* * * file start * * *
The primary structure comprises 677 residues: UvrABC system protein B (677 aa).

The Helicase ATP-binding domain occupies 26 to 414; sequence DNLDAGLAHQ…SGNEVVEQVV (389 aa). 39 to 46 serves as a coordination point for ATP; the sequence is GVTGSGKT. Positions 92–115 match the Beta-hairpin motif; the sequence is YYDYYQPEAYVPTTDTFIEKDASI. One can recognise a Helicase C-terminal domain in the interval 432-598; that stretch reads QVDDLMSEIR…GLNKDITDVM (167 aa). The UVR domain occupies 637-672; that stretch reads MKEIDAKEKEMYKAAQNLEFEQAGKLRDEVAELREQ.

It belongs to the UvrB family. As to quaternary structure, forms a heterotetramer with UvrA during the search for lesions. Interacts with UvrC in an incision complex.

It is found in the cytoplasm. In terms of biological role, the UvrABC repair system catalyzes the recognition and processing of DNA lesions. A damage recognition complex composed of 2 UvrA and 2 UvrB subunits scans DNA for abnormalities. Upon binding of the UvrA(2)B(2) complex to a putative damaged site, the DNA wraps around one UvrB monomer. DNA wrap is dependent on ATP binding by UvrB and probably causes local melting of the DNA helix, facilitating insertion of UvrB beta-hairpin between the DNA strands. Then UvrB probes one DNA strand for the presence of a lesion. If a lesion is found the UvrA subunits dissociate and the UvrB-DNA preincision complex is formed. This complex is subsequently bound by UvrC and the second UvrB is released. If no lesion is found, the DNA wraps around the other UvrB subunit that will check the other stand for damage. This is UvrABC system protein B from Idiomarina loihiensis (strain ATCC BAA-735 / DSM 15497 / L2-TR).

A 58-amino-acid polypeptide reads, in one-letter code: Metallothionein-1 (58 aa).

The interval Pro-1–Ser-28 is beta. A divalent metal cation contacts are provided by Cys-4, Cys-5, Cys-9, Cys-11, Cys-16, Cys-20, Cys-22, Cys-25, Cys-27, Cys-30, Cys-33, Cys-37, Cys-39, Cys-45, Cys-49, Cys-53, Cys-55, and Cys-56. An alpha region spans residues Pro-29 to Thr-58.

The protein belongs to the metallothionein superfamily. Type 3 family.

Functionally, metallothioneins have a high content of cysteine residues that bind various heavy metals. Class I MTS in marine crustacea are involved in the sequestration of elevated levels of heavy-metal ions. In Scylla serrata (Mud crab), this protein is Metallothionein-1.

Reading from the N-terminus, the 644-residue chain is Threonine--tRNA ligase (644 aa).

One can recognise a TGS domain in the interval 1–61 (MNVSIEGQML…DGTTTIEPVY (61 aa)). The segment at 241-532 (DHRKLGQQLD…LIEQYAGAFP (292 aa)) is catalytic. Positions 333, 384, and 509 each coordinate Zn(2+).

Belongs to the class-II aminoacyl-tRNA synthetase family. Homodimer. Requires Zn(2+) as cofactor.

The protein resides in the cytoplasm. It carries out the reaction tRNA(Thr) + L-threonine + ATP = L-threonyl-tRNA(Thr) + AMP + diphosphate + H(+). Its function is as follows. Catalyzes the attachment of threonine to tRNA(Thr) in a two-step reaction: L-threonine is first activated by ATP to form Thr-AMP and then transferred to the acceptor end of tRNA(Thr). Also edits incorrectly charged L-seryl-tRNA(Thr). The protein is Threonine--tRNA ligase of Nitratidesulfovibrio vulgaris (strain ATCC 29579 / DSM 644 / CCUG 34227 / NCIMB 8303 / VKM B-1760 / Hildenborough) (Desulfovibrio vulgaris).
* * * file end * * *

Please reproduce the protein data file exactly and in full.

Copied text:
The primary structure comprises 677 residues: UvrABC system protein B (677 aa).

The Helicase ATP-binding domain occupies 26 to 414; sequence DNLDAGLAHQ…SGNEVVEQVV (389 aa). 39 to 46 serves as a coordination point for ATP; the sequence is GVTGSGKT. Positions 92–115 match the Beta-hairpin motif; the sequence is YYDYYQPEAYVPTTDTFIEKDASI. One can recognise a Helicase C-terminal domain in the interval 432-598; that stretch reads QVDDLMSEIR…GLNKDITDVM (167 aa). The UVR domain occupies 637-672; that stretch reads MKEIDAKEKEMYKAAQNLEFEQAGKLRDEVAELREQ.

It belongs to the UvrB family. As to quaternary structure, forms a heterotetramer with UvrA during the search for lesions. Interacts with UvrC in an incision complex.

It is found in the cytoplasm. In terms of biological role, the UvrABC repair system catalyzes the recognition and processing of DNA lesions. A damage recognition complex composed of 2 UvrA and 2 UvrB subunits scans DNA for abnormalities. Upon binding of the UvrA(2)B(2) complex to a putative damaged site, the DNA wraps around one UvrB monomer. DNA wrap is dependent on ATP binding by UvrB and probably causes local melting of the DNA helix, facilitating insertion of UvrB beta-hairpin between the DNA strands. Then UvrB probes one DNA strand for the presence of a lesion. If a lesion is found the UvrA subunits dissociate and the UvrB-DNA preincision complex is formed. This complex is subsequently bound by UvrC and the second UvrB is released. If no lesion is found, the DNA wraps around the other UvrB subunit that will check the other stand for damage. This is UvrABC system protein B from Idiomarina loihiensis (strain ATCC BAA-735 / DSM 15497 / L2-TR).

A 58-amino-acid polypeptide reads, in one-letter code: Metallothionein-1 (58 aa).

The interval Pro-1–Ser-28 is beta. A divalent metal cation contacts are provided by Cys-4, Cys-5, Cys-9, Cys-11, Cys-16, Cys-20, Cys-22, Cys-25, Cys-27, Cys-30, Cys-33, Cys-37, Cys-39, Cys-45, Cys-49, Cys-53, Cys-55, and Cys-56. An alpha region spans residues Pro-29 to Thr-58.

The protein belongs to the metallothionein superfamily. Type 3 family.

Functionally, metallothioneins have a high content of cysteine residues that bind various heavy metals. Class I MTS in marine crustacea are involved in the sequestration of elevated levels of heavy-metal ions. In Scylla serrata (Mud crab), this protein is Metallothionein-1.

Reading from the N-terminus, the 644-residue chain is Threonine--tRNA ligase (644 aa).

One can recognise a TGS domain in the interval 1–61 (MNVSIEGQML…DGTTTIEPVY (61 aa)). The segment at 241-532 (DHRKLGQQLD…LIEQYAGAFP (292 aa)) is catalytic. Positions 333, 384, and 509 each coordinate Zn(2+).

Belongs to the class-II aminoacyl-tRNA synthetase family. Homodimer. Requires Zn(2+) as cofactor.

The protein resides in the cytoplasm. It carries out the reaction tRNA(Thr) + L-threonine + ATP = L-threonyl-tRNA(Thr) + AMP + diphosphate + H(+). Its function is as follows. Catalyzes the attachment of threonine to tRNA(Thr) in a two-step reaction: L-threonine is first activated by ATP to form Thr-AMP and then transferred to the acceptor end of tRNA(Thr). Also edits incorrectly charged L-seryl-tRNA(Thr). The protein is Threonine--tRNA ligase of Nitratidesulfovibrio vulgaris (strain ATCC 29579 / DSM 644 / CCUG 34227 / NCIMB 8303 / VKM B-1760 / Hildenborough) (Desulfovibrio vulgaris).